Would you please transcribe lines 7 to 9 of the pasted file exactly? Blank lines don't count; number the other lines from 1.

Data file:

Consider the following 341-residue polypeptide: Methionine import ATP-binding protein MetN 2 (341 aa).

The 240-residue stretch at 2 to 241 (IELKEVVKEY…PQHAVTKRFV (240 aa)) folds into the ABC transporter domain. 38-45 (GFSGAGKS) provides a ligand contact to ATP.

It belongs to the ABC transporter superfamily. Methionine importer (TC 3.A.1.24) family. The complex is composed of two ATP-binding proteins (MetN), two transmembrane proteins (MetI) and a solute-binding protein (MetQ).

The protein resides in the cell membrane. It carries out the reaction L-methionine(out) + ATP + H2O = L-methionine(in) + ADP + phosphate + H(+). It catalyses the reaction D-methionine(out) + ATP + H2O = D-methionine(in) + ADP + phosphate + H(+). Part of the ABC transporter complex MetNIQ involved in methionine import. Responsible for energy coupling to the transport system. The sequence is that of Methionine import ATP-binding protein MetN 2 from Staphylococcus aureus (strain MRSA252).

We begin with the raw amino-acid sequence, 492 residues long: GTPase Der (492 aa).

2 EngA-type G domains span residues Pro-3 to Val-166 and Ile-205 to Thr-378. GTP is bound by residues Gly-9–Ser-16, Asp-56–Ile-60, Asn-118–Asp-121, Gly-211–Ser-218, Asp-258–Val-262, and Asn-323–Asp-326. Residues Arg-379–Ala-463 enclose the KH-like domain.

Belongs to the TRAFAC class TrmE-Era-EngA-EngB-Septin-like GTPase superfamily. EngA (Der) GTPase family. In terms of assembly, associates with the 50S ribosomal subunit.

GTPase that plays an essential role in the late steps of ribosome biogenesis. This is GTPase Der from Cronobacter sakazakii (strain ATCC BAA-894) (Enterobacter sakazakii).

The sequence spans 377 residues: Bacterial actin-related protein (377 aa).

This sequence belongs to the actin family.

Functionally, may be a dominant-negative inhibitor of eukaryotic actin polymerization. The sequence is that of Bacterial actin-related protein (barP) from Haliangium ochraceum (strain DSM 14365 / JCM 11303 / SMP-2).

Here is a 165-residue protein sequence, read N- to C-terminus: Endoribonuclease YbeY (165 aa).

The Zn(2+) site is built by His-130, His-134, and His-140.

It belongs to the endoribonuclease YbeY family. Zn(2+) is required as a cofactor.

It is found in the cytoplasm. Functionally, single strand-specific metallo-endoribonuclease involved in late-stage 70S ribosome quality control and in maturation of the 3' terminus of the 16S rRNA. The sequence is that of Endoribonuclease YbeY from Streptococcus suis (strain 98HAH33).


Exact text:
Belongs to the TRAFAC class TrmE-Era-EngA-EngB-Septin-like GTPase superfamily. EngA (Der) GTPase family. In terms of assembly, associates with the 50S ribosomal subunit.

GTPase that plays an essential role in the late steps of ribosome biogenesis. This is GTPase Der from Cronobacter sakazakii (strain ATCC BAA-894) (Enterobacter sakazakii).

The sequence spans 377 residues: Bacterial actin-related protein (377 aa).